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  • "Το budo δεν είναι το να ρίχνουμε τον αντίπαλο με τη δύναμή μας. Ούτε είναι ένα εργαλείο για να οδηγήσουμε τον κόσμο σε καταστροφή από τα όπλα. Το αληθινό budo είναι να δεχθούμε το πνεύμα του Σύμπαντος, να κρατήσουμε την ειρήνη στον κόσμο, να παράγουμε, να προστατεύουμε και να καλλιεργούμε σωστά, όλα τα πράγματα στη φύση" Μorihei Ueshiba
  • "Θεωρώ πιο γενναίο εκείνον που κυριαρχεί στα πάθη του από εκείνον που κυριαρχεί στους εχθρούς του. Η δυσκολότερη νίκη είναι εκείνη ενάντια στον ίδιο σου τον εαυτό" Αριστοτέλης
  • Keep One Point
  • Relax Completely
  • Keep Weight Underside
  • Extend Ki

USHIRO UKEMI - από κο Κεράνη

If I am not mistaken three or four years ago I heard that a girl died in a dojo in California during a training while she was taking a traditional ushiro ukemi. She broke her neck. In my 20 years of training this was the first time I’ve heard of a lethal accident. It happened the moment she was rolling over her body backwards. From that point ushiro ukemi changed completely. In the new way of falling backwards there is no rolling over, so the danger of breaking the neck does not exist. Of course, we adopted this new way immediately in our teaching in order to avoid any accidents. But because I like the traditional teaching of basics very much, I started thinking why this happened. What was exactly the mistake that caused it? At the next advanced class in FUKUSHINKAN dojo, Athens, I paid attention how the senior students were doing it. Also I watched a lot of videotapes from seminars with aikidokas from different countries. I noticed that all of them were taking ushiro ukemi the same way I was. Let’s suppose they had a left posture. They were looking straight ahead, rolling over their left shoulder while falling backwards. All the time they were breathing out and they pushed the mat with their hands to stand up. When I tried it myself very slowly I realised that my body was making a circle while rolling over. Also, that my head was inside this circle. So, if my body would stop while rolling over, it would land on my neck. Obviously there was a danger of a serious injury on my nape or even a breaking of my neck! Of course that is a very rare possibility but still a possibility. So I wanted to neutralise this risk. I realised the mistake was the place of the head. If I could find a way to keep my head out of the circle of my body I could take the fall safely. At that point I analysed the meaning of ushiro ukemi which is to roll over BACKWARDS. But everybody was looking STRAIGHT AHEAD. That is a contradiction to the theory that we have to look the same direction we take the fall. So, I did. I took the fall with my head turned backwards during the rolling over. This was it! My head was out of the circle without touching the mat at all. Also I could stop my body at any moment of the rolling with no danger of injury. I could use my lower abdomen muscles more and concentrate there, so I could touch the tatami first with my toes, not with my knees. I did not have to push so much the tatami with my hands to stand up because my head was not stopping the continuous movement of my body. My standing up became easier and faster and I could continue without getting dizzy. I wanted to see and check all these new points on someone else. I asked an advanced student to take an ushiro ukemi paying attention to these details. I reconfirmed then that to roll over backwards from a left posture we must:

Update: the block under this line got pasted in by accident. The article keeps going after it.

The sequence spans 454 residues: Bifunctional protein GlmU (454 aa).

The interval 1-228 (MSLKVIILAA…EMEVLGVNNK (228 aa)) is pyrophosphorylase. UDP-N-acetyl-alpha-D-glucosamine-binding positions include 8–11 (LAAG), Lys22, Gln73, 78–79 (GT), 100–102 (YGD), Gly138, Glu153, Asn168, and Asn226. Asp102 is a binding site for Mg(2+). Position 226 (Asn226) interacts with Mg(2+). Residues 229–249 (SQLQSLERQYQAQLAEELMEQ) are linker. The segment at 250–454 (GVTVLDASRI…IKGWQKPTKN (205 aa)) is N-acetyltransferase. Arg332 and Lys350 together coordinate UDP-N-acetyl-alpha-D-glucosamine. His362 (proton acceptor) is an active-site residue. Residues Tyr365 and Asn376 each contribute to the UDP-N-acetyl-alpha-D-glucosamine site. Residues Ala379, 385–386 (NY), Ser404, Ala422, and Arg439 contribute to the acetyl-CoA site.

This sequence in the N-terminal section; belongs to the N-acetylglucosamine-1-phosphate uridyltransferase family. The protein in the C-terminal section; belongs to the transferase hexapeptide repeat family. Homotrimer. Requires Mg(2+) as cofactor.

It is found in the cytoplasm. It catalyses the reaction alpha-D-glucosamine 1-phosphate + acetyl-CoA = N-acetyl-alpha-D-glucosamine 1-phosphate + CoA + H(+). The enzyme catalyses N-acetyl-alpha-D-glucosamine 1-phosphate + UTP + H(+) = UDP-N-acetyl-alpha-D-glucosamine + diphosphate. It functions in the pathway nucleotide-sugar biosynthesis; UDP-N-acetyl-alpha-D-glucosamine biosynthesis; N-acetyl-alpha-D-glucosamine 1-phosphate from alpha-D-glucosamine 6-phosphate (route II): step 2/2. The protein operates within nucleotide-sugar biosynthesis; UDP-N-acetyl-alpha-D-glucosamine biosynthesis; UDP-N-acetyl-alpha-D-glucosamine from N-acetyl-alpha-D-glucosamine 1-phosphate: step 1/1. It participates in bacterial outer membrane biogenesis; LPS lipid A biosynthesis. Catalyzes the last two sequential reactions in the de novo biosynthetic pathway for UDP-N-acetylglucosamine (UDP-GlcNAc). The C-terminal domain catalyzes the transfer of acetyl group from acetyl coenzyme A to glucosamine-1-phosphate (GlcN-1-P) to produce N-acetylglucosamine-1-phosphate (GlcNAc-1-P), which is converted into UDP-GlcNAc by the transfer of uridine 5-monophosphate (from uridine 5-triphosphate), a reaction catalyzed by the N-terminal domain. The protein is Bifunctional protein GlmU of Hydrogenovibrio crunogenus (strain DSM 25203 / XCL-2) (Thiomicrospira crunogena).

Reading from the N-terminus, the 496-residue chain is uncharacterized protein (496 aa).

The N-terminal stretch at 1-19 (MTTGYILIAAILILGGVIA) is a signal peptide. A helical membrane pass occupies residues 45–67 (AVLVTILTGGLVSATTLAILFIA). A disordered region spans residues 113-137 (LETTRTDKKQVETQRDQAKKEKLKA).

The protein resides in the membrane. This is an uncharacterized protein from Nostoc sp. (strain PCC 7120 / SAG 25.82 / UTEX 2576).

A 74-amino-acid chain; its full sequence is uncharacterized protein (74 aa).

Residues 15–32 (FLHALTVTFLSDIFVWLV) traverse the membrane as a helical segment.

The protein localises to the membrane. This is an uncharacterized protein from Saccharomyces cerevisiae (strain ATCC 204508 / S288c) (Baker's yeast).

1. a)put both hands palms facing up over our left shoulder,
  2. b)concentrate on our lower abdomen muscles,
  3. c)breath out all the time,
  4. d)TURN THE HEAD AND LOOK BACKWARDS FROM THE RIGHT SIDE, CONTINUOUSLY DURING THE FALL (there is only one way to turn the head backwards without spoiling our posture)
  5. e)take the fall rolling backwards over our LEFT shoulder
  6. f)push the mat with the hands helping our standing up.

By taking ushiro ukemi this way, even in the case of a strong push there is no danger of injury or breaking of the neck or the nape. I know that a lot of people like to practice also the traditional way, so I hope all the above will help them to continue safely.